Western blot against the mature C4B protein chain in human EDTA plasma over the time course of degradation at room temperature. The monoclonal antibody against C4B was biotinylated and detected with Streptavidin-HRP. The arrow indicates the expected C4B peptide after proteolysis. Lanes: MW, Molecular weight marker as indicated; A, Streptavidin HRP alone; 1, time 0; 2, 1 h; 3, 1 h; 4, 4 h; 5, 8 h; 6, 24 h; 7, 36 h; 8, 48 h; 9, 72, hr; 10, 96 h. Molecular weight markers for a 9% Tricine SDS-PAGE gel are shown in kilodaltons (kDa). The Western blot analysis showed the increased formation of mature C4B with time and the development of an additional band with time at room temperature confirming the proteolytic processing of C4B. Complement C4 is expressed as a high molecular mass preproprotein that reacts poorly with the antibody raised against the mature protein that exits in blood as a 79 kDa mature chain in close agreement with the most intense band in the Western blot that appears roughly in line with the 75 kDa molecular mass marker. Proteolytic cleavage of the C-terminal domain from C4B starting at NGFKSHALQLNNR to the carboxyl terminus of the C4B protein should yield a 63 kDa protein (see arrow). Control blots stained with Coomassie Blue confirmed equal loading of all lanes (see Additional file 1: Fig. S1). These data confirm the finding shown in Table 2 and Fig. 2. The manufacturer (THERMO) indicates the antibody recognizes an 88, 75 and 33 kDa form of C4B in good agreement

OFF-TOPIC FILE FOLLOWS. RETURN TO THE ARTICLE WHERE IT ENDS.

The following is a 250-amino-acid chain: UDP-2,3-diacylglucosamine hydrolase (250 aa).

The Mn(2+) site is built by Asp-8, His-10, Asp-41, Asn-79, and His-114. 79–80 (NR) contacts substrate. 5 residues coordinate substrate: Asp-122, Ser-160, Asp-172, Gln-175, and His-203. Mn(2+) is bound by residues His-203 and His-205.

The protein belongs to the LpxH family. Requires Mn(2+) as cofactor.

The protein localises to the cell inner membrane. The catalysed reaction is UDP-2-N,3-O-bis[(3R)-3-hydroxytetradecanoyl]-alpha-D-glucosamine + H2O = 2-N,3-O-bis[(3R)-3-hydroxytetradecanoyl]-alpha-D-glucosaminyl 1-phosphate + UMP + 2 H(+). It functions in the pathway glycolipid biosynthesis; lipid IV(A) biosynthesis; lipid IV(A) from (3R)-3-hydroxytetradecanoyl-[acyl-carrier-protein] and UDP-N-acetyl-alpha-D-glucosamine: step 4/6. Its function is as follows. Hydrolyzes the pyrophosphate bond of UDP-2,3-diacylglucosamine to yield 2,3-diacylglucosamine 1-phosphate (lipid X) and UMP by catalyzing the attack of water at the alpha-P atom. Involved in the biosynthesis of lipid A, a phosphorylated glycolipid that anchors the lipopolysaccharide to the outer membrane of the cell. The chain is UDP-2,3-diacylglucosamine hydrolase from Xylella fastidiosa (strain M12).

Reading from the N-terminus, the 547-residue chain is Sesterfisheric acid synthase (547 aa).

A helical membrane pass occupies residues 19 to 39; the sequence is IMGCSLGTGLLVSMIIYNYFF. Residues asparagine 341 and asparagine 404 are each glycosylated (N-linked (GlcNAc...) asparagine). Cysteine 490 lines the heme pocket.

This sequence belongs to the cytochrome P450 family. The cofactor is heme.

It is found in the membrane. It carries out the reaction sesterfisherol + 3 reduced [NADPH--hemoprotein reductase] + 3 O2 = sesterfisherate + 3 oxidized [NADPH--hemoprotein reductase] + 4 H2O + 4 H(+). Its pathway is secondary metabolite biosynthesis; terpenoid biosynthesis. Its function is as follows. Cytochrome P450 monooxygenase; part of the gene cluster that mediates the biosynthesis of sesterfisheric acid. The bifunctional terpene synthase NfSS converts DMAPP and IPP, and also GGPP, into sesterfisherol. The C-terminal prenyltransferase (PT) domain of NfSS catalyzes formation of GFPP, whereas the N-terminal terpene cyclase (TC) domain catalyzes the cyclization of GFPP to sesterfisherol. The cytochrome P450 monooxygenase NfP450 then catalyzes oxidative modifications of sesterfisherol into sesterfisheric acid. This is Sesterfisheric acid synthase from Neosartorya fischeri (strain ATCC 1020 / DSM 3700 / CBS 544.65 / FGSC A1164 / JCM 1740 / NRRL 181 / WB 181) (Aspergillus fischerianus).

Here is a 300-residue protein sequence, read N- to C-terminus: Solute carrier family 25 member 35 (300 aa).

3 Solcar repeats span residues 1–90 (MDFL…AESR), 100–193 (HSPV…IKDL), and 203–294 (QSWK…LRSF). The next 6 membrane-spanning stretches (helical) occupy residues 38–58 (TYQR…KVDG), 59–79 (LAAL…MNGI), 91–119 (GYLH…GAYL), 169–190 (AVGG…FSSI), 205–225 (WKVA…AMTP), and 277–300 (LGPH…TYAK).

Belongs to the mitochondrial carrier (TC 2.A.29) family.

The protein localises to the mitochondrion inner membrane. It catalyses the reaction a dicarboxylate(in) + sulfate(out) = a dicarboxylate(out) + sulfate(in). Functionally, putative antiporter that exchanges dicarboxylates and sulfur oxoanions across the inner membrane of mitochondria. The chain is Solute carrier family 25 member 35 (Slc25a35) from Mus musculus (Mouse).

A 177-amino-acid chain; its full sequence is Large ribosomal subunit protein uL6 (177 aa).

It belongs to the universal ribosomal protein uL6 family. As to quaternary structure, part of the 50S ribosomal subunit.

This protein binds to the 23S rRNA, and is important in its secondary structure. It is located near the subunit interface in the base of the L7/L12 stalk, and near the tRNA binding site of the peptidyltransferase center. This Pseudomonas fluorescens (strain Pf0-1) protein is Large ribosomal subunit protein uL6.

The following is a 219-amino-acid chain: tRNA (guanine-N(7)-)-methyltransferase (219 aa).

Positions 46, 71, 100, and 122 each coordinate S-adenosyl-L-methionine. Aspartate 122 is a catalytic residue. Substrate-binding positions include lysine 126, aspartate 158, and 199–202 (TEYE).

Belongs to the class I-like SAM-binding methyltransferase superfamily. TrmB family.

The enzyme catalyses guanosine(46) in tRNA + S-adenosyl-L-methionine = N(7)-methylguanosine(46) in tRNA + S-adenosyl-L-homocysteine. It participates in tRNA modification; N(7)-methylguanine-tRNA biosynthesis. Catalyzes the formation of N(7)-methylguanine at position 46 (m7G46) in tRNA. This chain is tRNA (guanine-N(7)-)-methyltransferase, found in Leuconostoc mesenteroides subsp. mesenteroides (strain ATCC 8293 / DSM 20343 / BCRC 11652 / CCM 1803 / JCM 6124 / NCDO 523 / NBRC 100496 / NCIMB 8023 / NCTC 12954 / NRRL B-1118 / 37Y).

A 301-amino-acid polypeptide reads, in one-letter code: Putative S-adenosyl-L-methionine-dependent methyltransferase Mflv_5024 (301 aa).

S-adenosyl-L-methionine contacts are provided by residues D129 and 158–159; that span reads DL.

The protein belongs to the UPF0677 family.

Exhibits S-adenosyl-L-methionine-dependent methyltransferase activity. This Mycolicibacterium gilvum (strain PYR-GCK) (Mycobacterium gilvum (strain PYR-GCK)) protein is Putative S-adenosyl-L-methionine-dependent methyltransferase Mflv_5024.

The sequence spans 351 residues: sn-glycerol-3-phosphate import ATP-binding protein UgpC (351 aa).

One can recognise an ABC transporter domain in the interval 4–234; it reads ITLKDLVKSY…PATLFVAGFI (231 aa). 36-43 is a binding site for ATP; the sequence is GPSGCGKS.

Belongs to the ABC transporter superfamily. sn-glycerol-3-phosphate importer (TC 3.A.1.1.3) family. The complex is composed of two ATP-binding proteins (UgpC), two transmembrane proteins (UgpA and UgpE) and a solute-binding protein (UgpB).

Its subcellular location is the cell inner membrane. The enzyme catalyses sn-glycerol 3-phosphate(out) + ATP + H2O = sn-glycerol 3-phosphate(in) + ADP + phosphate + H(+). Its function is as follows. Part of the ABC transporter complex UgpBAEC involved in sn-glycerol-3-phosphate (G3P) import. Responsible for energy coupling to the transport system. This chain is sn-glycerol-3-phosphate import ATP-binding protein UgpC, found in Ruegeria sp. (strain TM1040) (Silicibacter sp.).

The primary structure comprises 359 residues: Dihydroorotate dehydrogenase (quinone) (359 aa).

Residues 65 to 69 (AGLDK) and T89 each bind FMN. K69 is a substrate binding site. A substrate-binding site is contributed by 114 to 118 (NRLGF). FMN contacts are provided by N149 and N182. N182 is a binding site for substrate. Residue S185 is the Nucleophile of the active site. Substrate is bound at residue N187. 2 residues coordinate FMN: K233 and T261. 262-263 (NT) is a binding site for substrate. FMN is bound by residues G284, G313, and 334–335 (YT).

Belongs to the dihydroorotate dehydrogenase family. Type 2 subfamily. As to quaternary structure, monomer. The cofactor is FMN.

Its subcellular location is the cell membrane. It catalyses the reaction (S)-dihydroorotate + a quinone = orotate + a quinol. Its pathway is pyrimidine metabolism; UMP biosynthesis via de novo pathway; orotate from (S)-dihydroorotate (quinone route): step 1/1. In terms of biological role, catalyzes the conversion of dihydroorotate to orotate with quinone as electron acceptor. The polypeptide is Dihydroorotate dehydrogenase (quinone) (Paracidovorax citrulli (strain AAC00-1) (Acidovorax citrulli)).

Plasma sample long-term storage by freezing and freeze-drying

Plasma was protected from degradation, as measured by the release of C4B-peptide, by freeze drying followed by 1 year storage at room temperature (FDRT), freeze drying followed by 1 year storage at − 20 °C (FD-20 °C), 1 year freezing at − 80 °C or 1 year freezing in liquid nitrogen (LN2) (Fig. 8). Furthermore, there were no signs of proteolytic degradation after short-term storage of plasma samples on ice ± protease inhibitors, for up to 3 days (Fig. 8). The Chi Square test showed a low probability (< 0.0001) that the degraded samples were the same as the control.
Fig. 8

The histogram showing a comparison of the preservation methods of ice ± protease inhibitors, freezing versus freeze drying alongside a positive control for sample degradation as illustrated by C4B-peptide (NGFKSHALQLNNR) by random and independent sampling by LC–ESI–MS/MS. Storage treatments: freeze drying and storage at room temperature (FDRT); freeze drying and storage at −20 (FD-20); freezing storage at −80 °C (−80); or liquid nitrogen (LN2); versus plasma degraded for 96 h at room temperature (96 h RT). The histogram shows the frequency of peptides in each log10 intensity bin. The precursor ion intensity filter of 1000 counts was imposed before examining the data in R

Discussion